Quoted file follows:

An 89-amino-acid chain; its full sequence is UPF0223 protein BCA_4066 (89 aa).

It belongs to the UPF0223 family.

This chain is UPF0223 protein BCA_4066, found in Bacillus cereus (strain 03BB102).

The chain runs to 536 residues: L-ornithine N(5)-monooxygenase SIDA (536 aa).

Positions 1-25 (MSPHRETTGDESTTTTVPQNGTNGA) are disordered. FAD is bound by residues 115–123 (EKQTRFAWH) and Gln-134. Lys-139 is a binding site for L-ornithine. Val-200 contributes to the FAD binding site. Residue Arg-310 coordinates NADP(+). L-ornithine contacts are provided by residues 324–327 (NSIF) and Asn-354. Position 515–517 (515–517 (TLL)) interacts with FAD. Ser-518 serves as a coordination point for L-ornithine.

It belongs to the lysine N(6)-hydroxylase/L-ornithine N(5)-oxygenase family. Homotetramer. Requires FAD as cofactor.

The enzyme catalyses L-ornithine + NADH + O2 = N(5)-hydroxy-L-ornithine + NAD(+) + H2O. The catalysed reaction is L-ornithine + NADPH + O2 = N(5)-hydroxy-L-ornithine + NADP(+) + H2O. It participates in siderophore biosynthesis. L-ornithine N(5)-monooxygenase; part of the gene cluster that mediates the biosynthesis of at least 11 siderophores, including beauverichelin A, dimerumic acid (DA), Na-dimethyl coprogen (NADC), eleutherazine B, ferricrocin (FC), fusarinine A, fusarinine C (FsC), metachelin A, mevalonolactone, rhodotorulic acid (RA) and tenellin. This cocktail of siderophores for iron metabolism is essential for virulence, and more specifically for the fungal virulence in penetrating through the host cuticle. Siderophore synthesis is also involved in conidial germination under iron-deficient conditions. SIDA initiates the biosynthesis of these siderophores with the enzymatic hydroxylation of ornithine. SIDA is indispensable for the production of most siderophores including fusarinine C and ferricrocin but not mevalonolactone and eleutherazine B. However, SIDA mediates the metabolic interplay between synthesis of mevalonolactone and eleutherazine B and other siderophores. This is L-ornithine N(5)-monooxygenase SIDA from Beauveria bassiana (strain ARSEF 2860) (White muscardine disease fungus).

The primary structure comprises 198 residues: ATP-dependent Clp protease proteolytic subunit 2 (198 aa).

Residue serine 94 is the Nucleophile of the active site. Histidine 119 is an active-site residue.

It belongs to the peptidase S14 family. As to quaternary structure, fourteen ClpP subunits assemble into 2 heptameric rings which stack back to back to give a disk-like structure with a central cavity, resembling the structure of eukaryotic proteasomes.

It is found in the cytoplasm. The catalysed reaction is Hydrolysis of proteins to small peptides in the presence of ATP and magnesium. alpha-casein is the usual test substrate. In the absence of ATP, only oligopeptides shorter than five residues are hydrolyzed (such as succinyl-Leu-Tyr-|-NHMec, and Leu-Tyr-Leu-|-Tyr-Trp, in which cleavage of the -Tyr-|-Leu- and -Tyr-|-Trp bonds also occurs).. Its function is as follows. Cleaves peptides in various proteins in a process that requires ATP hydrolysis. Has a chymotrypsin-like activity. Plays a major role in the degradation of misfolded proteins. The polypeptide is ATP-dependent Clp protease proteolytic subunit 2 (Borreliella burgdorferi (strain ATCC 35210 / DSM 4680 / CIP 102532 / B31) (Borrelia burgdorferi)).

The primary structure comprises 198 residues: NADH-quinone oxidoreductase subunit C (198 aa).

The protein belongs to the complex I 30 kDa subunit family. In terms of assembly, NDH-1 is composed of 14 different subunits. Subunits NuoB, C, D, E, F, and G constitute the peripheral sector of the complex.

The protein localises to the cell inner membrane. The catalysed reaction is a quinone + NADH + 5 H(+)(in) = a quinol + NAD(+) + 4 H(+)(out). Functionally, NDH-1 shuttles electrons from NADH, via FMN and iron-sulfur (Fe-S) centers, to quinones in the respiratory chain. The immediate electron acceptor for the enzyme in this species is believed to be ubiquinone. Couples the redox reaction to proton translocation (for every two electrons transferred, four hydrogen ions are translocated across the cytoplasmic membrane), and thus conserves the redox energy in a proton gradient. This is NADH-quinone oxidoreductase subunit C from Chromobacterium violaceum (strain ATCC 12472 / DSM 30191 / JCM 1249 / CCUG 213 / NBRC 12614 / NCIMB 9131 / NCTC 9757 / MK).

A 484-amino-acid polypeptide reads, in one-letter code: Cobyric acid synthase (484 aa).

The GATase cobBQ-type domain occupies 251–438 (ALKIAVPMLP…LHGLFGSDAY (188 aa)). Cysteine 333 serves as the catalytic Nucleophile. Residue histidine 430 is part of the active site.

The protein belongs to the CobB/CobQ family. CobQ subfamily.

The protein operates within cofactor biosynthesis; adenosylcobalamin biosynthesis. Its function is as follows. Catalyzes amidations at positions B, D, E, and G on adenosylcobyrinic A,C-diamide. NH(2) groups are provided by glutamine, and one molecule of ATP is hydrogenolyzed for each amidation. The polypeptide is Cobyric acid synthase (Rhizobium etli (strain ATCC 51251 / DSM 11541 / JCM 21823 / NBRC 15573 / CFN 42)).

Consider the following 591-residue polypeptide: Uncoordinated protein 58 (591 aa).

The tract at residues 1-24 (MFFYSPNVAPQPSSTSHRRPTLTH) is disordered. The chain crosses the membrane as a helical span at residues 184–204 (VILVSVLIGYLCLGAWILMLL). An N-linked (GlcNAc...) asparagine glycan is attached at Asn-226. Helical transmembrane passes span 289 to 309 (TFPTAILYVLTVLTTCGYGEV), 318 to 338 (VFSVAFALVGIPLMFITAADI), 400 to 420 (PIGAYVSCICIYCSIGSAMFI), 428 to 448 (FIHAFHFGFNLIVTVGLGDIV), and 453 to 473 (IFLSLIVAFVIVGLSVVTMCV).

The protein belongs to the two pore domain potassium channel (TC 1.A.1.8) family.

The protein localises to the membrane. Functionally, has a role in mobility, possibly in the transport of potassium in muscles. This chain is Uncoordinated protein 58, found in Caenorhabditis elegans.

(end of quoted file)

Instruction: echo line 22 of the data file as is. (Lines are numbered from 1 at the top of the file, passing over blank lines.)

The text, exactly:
The protein localises to the membrane. Functionally, has a role in mobility, possibly in the transport of potassium in muscles. This chain is Uncoordinated protein 58, found in Caenorhabditis elegans.